Ontario’s new unlocking policy

Unlocking LIFS in Ontario is a first step in the right direction.

On January 1 2008 Locked-In Funds (LIFS) which are registered in Ontario can be unlocked by 25%. The current LIF can then be rolled into a new LIF in which 25% of the principal can be unlocked within 60 days after its creation and the balance will remain locked-in, subject to all of the current policies regarding withdrawals from LIFs. In addition, Ontario LIF-holders who live outside of the country for two years can unlock the principal 100%.

Unlocking can be done in several ways. The unlocked portion can be totally withdrawn from the locked-in RRSP, which may incur heavy taxation, depending on the amount, since all funds withdrawn from a RRSP are taxed. Or, the unlocked portion of the principal can be left within the RRSP as an unlocked RRSP and the principal accessed if, and as necessary, as would be done with the principal in any RRSP – thereby paying the accompanying tax and using the principal in smaller bites.

For details go to the Financial Services Commission of Ontario (FSCO) website at www.fsco.gov.on.ca or call 416-250-7250/1-800-668-0128 (toll free 24 hours).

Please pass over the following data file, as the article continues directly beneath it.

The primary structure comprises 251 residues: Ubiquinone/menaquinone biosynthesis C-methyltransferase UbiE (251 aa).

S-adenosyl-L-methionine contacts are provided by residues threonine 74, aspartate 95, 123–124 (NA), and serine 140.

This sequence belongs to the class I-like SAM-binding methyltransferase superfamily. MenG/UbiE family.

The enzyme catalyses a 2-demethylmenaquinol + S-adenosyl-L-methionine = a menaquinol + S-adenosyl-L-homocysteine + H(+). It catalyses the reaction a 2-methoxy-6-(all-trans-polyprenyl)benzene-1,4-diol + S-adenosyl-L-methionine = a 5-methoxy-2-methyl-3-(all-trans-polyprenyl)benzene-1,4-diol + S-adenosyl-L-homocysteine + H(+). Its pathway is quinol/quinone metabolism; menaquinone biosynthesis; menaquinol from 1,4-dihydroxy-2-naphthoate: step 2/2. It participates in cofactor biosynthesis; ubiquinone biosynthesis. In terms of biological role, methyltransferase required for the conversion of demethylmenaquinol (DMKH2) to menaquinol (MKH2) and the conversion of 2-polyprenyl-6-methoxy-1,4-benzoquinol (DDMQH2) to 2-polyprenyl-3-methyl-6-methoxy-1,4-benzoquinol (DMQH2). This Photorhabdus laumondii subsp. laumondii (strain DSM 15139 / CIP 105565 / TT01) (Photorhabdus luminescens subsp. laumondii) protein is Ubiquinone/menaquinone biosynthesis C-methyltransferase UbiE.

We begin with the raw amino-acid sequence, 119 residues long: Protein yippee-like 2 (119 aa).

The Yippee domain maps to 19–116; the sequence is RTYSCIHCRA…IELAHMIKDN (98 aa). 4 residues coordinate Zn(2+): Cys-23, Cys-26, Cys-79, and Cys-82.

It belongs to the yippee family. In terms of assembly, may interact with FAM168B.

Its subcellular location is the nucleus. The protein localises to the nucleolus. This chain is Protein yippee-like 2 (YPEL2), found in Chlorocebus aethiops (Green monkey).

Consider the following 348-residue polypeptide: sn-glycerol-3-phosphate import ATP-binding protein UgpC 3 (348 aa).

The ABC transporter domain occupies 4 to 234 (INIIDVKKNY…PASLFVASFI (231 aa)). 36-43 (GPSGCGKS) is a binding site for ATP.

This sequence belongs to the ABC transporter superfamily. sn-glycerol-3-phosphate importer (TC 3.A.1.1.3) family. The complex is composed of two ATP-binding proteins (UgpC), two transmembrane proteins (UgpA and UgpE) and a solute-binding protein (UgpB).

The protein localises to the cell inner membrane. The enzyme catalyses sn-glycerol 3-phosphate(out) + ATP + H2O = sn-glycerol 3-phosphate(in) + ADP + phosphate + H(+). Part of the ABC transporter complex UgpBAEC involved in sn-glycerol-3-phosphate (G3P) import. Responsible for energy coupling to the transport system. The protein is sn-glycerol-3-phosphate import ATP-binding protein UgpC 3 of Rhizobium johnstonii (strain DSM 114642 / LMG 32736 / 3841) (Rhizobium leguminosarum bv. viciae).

The new Ontario unlocking policy is a step in the right direction – but just a first step on the road to equality, parity and fairness with the 59 Ontario MPPs who were allowed to access 100% of the principal in their occupational pension in 1999. This action set a precedent for unlocking LIFs 100% in Ontario for all LIF-holders.

Ontario MPPs Who Have Unlocked 100%

CARP’s Access to Information request to the Ontario Ministry of Finance for the names of those select MPPs was rejected – as was our appeal of the rejection – on the grounds that providing the names would constitute an “unjustified invasion of their personal privacy.” CARP has appealed this decision on the grounds that according to the “Personal Privacy” section of the Ontario Ministry of Finance’s Freedom of Information & Protection of Privacy Policy:

“21. (2) (Criteria re invasion of privacy) A head, in determining whether a disclosure of personal information constitutes an unjustifiable invasion of personal privacy, shall consider all the relevant circumstances, including whether,

(a) the disclosure is desirable for the purpose of subjecting the activities of the Government of Ontario and its agencies to public scrutiny;

(d) the personal information is relevant to a fair determination of the rights affecting the person who made the request.

21. (4) (Limitation), “despite subsection (3), a disclosure does not constitute an unjustified invasion of personal privacy if it discloses details of a license or permit or similar discretionary financial benefit conferred on an individual by an institution or a head of under similar circumstances where,

i) the individual represents 1 per cent or more of all persons and organizations in Ontario receiving a similar benefit. And

ii) the value of the benefit to the individual represents 1 per cent or more of the total value of similar benefits provided to other persons and organizations in Ontario.”